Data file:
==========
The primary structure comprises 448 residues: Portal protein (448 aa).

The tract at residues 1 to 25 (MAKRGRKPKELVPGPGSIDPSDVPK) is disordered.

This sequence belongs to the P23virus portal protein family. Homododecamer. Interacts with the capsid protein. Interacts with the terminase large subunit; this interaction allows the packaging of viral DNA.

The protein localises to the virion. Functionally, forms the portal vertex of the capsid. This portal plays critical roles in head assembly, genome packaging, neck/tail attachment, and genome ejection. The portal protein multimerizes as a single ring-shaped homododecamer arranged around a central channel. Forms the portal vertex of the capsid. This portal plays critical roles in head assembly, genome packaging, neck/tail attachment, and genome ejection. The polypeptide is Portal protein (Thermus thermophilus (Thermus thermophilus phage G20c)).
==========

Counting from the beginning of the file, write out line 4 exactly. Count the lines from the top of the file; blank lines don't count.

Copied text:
The protein localises to the virion. Functionally, forms the portal vertex of the capsid. This portal plays critical roles in head assembly, genome packaging, neck/tail attachment, and genome ejection. The portal protein multimerizes as a single ring-shaped homododecamer arranged around a central channel. Forms the portal vertex of the capsid. This portal plays critical roles in head assembly, genome packaging, neck/tail attachment, and genome ejection. The polypeptide is Portal protein (Thermus thermophilus (Thermus thermophilus phage G20c)).